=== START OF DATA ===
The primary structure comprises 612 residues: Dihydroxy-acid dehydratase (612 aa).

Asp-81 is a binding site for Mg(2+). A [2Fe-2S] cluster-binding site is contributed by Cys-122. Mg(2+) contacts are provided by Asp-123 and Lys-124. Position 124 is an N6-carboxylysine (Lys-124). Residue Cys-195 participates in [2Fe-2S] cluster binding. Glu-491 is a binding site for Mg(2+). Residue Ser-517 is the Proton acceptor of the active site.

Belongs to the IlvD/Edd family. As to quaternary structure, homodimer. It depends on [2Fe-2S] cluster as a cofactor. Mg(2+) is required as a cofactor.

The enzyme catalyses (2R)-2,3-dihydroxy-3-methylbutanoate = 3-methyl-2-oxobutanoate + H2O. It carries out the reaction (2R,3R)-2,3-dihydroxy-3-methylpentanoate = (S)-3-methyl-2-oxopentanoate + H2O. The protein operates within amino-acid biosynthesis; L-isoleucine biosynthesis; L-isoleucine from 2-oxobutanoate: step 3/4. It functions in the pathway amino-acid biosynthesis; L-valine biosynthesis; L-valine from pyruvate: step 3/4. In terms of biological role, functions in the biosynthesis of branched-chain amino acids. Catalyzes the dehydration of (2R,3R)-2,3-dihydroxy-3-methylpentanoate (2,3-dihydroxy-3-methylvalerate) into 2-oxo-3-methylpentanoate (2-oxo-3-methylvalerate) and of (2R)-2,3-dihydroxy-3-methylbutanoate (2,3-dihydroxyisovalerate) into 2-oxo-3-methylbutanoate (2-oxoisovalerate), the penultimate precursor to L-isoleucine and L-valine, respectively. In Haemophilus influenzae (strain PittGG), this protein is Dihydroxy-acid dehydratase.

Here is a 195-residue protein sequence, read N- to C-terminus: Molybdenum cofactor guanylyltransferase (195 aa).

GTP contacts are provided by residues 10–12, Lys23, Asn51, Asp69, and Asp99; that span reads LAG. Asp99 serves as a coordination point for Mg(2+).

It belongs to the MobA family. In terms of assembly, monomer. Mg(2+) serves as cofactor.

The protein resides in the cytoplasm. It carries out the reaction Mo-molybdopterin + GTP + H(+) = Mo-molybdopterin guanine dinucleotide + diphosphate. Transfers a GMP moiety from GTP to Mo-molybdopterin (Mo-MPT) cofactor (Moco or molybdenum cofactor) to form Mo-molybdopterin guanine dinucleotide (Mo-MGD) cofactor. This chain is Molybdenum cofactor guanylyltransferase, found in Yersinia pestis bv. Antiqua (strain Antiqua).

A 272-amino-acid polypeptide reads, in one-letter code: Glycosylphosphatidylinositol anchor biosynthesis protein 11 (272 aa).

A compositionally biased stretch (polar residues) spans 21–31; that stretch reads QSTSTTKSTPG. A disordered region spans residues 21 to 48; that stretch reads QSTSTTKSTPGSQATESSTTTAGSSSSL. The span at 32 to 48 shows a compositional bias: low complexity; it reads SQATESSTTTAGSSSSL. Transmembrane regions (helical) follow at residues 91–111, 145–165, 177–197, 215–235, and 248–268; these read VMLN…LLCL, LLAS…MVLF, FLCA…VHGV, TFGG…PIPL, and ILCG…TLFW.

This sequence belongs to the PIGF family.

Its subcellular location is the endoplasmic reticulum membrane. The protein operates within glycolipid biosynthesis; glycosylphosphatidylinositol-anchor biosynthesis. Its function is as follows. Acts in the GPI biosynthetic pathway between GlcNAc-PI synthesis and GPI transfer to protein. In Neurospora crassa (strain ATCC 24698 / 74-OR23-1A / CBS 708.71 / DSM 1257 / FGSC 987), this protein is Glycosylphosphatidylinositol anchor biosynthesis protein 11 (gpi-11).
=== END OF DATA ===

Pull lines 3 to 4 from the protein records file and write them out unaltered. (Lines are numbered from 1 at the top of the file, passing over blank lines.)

Belongs to the IlvD/Edd family. As to quaternary structure, homodimer. It depends on [2Fe-2S] cluster as a cofactor. Mg(2+) is required as a cofactor.

The enzyme catalyses (2R)-2,3-dihydroxy-3-methylbutanoate = 3-methyl-2-oxobutanoate + H2O. It carries out the reaction (2R,3R)-2,3-dihydroxy-3-methylpentanoate = (S)-3-methyl-2-oxopentanoate + H2O. The protein operates within amino-acid biosynthesis; L-isoleucine biosynthesis; L-isoleucine from 2-oxobutanoate: step 3/4. It functions in the pathway amino-acid biosynthesis; L-valine biosynthesis; L-valine from pyruvate: step 3/4. In terms of biological role, functions in the biosynthesis of branched-chain amino acids. Catalyzes the dehydration of (2R,3R)-2,3-dihydroxy-3-methylpentanoate (2,3-dihydroxy-3-methylvalerate) into 2-oxo-3-methylpentanoate (2-oxo-3-methylvalerate) and of (2R)-2,3-dihydroxy-3-methylbutanoate (2,3-dihydroxyisovalerate) into 2-oxo-3-methylbutanoate (2-oxoisovalerate), the penultimate precursor to L-isoleucine and L-valine, respectively. In Haemophilus influenzae (strain PittGG), this protein is Dihydroxy-acid dehydratase.